Gartin Building Courtroom with the Great Seal of the State of Mississippi

Chief Justice Smith says he will work to restore public confidence in the judiciary

April 12, 2004

Chief Justice James W. Smith Jr. at his investiture on Monday said he will work to restore public confidence in the judicial system by improving the speed and efficiency with which decisions are rendered at all levels and by pushing for appointed appellate judges.

"Restoring credibility and public confidence demands a major change in our court system. The job starts at the top and works down. The buck stops with me and this court and we must set the example for the rest of the bench and bar," Chief Justice Smith said.

Gov. Haley Barbour said it's crucial for the leader of the court to be a person of integrity. "In Justice Smith we have a Chief Justice who is the personification of that well-deserved reputation for integrity," Gov. Barbour said.

Gov. Barbour said, "He has been a tremendous proponent of and will be a leader for judicial performance and efficiency."

Chief Justice Smith, speaking in the old Supreme Court Chambers at the Capitol, outlined his plans as the chief administrative officer of the state court system. They include:

• Function with intellectual honesty. Focus on timely decisions and eliminate the backlog of cases before the Supreme Court. Continue to make rule changes that improve the functioning of the judiciary;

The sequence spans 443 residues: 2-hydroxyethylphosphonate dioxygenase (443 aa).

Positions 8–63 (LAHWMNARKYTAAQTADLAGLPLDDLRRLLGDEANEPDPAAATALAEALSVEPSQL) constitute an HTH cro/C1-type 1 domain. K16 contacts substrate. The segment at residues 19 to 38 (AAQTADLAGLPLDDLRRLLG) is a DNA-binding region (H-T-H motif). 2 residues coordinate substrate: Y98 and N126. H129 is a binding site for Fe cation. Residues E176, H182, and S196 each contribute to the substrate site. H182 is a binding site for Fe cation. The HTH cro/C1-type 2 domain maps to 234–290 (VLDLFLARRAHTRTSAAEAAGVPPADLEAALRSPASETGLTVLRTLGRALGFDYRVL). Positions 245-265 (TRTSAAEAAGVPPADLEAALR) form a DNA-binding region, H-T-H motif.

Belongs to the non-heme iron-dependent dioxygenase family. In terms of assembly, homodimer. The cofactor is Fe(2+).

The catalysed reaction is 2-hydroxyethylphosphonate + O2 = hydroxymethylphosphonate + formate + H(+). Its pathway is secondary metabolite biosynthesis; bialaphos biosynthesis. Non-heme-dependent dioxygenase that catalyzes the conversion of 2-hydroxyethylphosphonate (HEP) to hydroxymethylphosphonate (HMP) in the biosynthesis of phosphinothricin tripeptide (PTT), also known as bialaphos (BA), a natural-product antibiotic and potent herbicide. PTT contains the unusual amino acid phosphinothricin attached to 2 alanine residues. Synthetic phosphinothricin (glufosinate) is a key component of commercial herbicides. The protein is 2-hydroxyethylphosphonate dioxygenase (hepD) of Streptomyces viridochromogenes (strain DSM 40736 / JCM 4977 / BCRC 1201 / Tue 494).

• Address the bar's concerns for civil case docket management in the trial courts;
• Focus on restoring integrity to the judiciary. Eliminate division with the trial courts. Reestablish a bench-bar liaison committee;
• Shorten the appeal process, including the possibility of using informal appeals;
• Pursue legislation in 2005 to make appellate judges appointed, a move which will remove money from judicial campaigns.

During the 2005 legislative session, "I will make a valid attempt to remove money once and for all from the judiciary of the state of Mississippi," Chief Justice Smith said.

Chief Justice Smith said his judicial philosophy is that of a strict constructionist. "The court majority is of like mind, composed of conservative, rather than activist judges....We do not legislate; instead, we practice judicial restraint in writing opinions. We respect the separation of powers between the three branches of government. We choose not to encroach upon the authority of the executive or legislative branches and their functions. However, we will maintain control over the judicial branch and its role in a federalist, democratic government. We will not cede our responsibility or authority to others."

Chief Justice Smith said change is necessary to address problems plaguing the courts. He doesn't expect changes to be made without some disagreement. He said his predecessor, Chief Justice Edwin L. Pittman, endured three years of personal attacks as a result of changes made by the majority of the court under his leadership.